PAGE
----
Phishing Season Has Been Extended - Beware!
Late last week I'd sent an email to the BIS (BankInfoSecurity.com) team suggesting that they consider publishing a piece about phishing. I've been getting clobbered with a wide-range of phishing emails over the past few weeks and thought it was noteworthy. It's not that I've been completely immune from receiving these in the past, but I've never had this many pass through my inbox in so short a period of time. On average, I'm receiving three or more per day. I'm someone who's fairly conservative when it comes to sharing my personal email account information and typically use temporary accounts to avoid just such a situation. But something has changed somewhere recently, and the bad guys are working double-time to get at everyone else's money. "Great idea," I was told by Tom Field (Editorial Director of BIS), they already had something in production and just about ready for publication. And so I was happy to read this week's story.
The Bad Guys are getting more sophisticated, applying more pressure and getting smarter. I know this based on what I see out in the field at a minimum, and what I deal with at home at a maximum. If you want to find out just how scary it is out there in the great digital void, have a school-age child use your PC. Every now and again I pull my son aside and show him all the website visits logged against his user account. Of course he doesn't recognize many of them as he's not even aware he's visiting them. They're embedded links within pages he chooses to visit that expose both him and the family computer to all forms of malware, spyware, viruses, tracking cookies (and lions and tigers and bears). He can't believe it, but has to when I show him both the log and the timestamps. Here's a situation where the browsing habits aren't questionable, but the results are.
With the economy being where it is, people are growing more desperate and as such are more likely to experiment or explore these "too good to be true" scenarios.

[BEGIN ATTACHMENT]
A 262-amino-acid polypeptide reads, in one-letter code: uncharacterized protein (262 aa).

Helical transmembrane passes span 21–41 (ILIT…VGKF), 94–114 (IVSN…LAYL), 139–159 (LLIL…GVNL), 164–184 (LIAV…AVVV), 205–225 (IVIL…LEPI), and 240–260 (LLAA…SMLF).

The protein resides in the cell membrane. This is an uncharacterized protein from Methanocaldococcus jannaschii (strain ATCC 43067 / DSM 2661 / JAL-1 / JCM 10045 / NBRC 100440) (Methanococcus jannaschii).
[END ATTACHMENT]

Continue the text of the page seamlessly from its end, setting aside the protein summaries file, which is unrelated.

Then throw in the allure of phishing emails. I tend to read aloud the titles of the many spam emails I receive. Some of them are hilarious in how they butcher the English language and take what might be inappropriate phrases and present them instead as something quite funny. But every now and again I share the absurdity of the subject lines from the less sophisticated phishers. One recent item read "$250,000 Transfer Notice". When opened up, it asks when and where you want this sum transferred into your account. Upon sharing this one with my wife, she asked if I was ever curious to follow up on these offers "just for fun." That scared me because while she knows better and knows there's nothing to be gained from doing so, I could see how these things happen. It seems harmless enough in the abstract because the thinking is you could pull back whenever you want to. But some of these phishing schemes rely on gathering very little information. Based on acquiring just a small nugget via these attempts, they may have just enough information to present a credible application for a loan or credit card. And that someone as remarkably bright as my wife would ever, even remotely entertain the possibility of toying with one of these emails tells me that you can never let your guard down. How many people out there aren't as smart as my wife or aren't married to someone who knows as much about information security as I do? With the economy being where it is, people are growing more desperate and as such are more likely to experiment or explore these "too good to be true" scenarios. Don't think the criminal element is ignoring that fact or opportunity.
And on a completely unrelated note: A few weeks back I blogged about how smaller banks and credit unions were selling their stability and reputation more than products and services. I'd commented that the bigger players weren't even bothering to assure their customers. Well, imagine my surprise this week when I received a Bank of America banner ad touting their current CD products and boldly stating "IT'S FDIC INSURED." I thought it both amusing and sad all at once. For me, the message was more "don't worry about our stability because the government has our, I mean, your back" than anything else. So don't invest in a BoA product because they're who you can trust; invest in BoA because Sheila Bair and Company has us all covered.